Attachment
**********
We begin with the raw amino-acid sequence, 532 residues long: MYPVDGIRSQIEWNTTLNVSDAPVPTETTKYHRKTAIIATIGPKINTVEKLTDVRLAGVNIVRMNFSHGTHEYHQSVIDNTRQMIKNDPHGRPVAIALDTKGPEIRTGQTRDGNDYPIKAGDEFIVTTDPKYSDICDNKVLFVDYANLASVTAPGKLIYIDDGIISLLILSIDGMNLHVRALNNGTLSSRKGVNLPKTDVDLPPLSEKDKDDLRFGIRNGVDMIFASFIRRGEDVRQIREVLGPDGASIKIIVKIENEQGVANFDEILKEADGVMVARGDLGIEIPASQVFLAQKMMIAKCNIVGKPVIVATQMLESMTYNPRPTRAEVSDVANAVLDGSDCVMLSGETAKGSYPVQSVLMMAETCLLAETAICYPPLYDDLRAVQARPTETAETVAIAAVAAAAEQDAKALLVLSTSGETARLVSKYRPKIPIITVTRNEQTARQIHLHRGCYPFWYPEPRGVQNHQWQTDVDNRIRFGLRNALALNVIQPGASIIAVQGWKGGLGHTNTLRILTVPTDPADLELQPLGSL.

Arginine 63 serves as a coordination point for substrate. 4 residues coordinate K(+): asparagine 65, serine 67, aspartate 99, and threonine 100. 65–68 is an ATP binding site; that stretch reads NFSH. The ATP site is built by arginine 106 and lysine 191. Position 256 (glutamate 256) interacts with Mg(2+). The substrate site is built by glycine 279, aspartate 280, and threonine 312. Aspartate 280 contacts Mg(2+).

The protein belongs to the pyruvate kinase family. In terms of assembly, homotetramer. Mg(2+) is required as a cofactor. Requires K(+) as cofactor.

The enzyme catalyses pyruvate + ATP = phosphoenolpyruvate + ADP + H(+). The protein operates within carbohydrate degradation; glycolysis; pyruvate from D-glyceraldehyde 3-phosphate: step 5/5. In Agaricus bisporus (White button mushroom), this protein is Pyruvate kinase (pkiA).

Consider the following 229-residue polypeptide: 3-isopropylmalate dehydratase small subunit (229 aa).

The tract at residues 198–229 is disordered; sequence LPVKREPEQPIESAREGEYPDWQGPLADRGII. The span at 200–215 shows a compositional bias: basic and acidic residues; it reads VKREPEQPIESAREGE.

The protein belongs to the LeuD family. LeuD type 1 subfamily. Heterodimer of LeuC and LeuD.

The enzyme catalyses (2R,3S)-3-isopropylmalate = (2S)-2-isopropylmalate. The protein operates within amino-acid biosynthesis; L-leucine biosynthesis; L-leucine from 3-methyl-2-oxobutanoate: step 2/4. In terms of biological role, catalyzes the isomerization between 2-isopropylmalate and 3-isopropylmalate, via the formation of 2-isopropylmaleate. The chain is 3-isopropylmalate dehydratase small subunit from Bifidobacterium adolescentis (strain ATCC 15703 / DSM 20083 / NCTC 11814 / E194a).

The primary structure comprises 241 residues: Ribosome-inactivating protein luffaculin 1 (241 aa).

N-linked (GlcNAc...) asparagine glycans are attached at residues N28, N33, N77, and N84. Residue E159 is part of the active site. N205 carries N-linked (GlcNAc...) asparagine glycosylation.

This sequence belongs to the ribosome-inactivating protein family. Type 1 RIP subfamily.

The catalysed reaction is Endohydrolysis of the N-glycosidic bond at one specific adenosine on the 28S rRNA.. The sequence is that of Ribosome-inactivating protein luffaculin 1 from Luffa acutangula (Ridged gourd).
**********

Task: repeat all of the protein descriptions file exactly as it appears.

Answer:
We begin with the raw amino-acid sequence, 532 residues long: MYPVDGIRSQIEWNTTLNVSDAPVPTETTKYHRKTAIIATIGPKINTVEKLTDVRLAGVNIVRMNFSHGTHEYHQSVIDNTRQMIKNDPHGRPVAIALDTKGPEIRTGQTRDGNDYPIKAGDEFIVTTDPKYSDICDNKVLFVDYANLASVTAPGKLIYIDDGIISLLILSIDGMNLHVRALNNGTLSSRKGVNLPKTDVDLPPLSEKDKDDLRFGIRNGVDMIFASFIRRGEDVRQIREVLGPDGASIKIIVKIENEQGVANFDEILKEADGVMVARGDLGIEIPASQVFLAQKMMIAKCNIVGKPVIVATQMLESMTYNPRPTRAEVSDVANAVLDGSDCVMLSGETAKGSYPVQSVLMMAETCLLAETAICYPPLYDDLRAVQARPTETAETVAIAAVAAAAEQDAKALLVLSTSGETARLVSKYRPKIPIITVTRNEQTARQIHLHRGCYPFWYPEPRGVQNHQWQTDVDNRIRFGLRNALALNVIQPGASIIAVQGWKGGLGHTNTLRILTVPTDPADLELQPLGSL.

Arginine 63 serves as a coordination point for substrate. 4 residues coordinate K(+): asparagine 65, serine 67, aspartate 99, and threonine 100. 65–68 is an ATP binding site; that stretch reads NFSH. The ATP site is built by arginine 106 and lysine 191. Position 256 (glutamate 256) interacts with Mg(2+). The substrate site is built by glycine 279, aspartate 280, and threonine 312. Aspartate 280 contacts Mg(2+).

The protein belongs to the pyruvate kinase family. In terms of assembly, homotetramer. Mg(2+) is required as a cofactor. Requires K(+) as cofactor.

The enzyme catalyses pyruvate + ATP = phosphoenolpyruvate + ADP + H(+). The protein operates within carbohydrate degradation; glycolysis; pyruvate from D-glyceraldehyde 3-phosphate: step 5/5. In Agaricus bisporus (White button mushroom), this protein is Pyruvate kinase (pkiA).

Consider the following 229-residue polypeptide: 3-isopropylmalate dehydratase small subunit (229 aa).

The tract at residues 198–229 is disordered; sequence LPVKREPEQPIESAREGEYPDWQGPLADRGII. The span at 200–215 shows a compositional bias: basic and acidic residues; it reads VKREPEQPIESAREGE.

The protein belongs to the LeuD family. LeuD type 1 subfamily. Heterodimer of LeuC and LeuD.

The enzyme catalyses (2R,3S)-3-isopropylmalate = (2S)-2-isopropylmalate. The protein operates within amino-acid biosynthesis; L-leucine biosynthesis; L-leucine from 3-methyl-2-oxobutanoate: step 2/4. In terms of biological role, catalyzes the isomerization between 2-isopropylmalate and 3-isopropylmalate, via the formation of 2-isopropylmaleate. The chain is 3-isopropylmalate dehydratase small subunit from Bifidobacterium adolescentis (strain ATCC 15703 / DSM 20083 / NCTC 11814 / E194a).

The primary structure comprises 241 residues: Ribosome-inactivating protein luffaculin 1 (241 aa).

N-linked (GlcNAc...) asparagine glycans are attached at residues N28, N33, N77, and N84. Residue E159 is part of the active site. N205 carries N-linked (GlcNAc...) asparagine glycosylation.

This sequence belongs to the ribosome-inactivating protein family. Type 1 RIP subfamily.

The catalysed reaction is Endohydrolysis of the N-glycosidic bond at one specific adenosine on the 28S rRNA.. The sequence is that of Ribosome-inactivating protein luffaculin 1 from Luffa acutangula (Ridged gourd).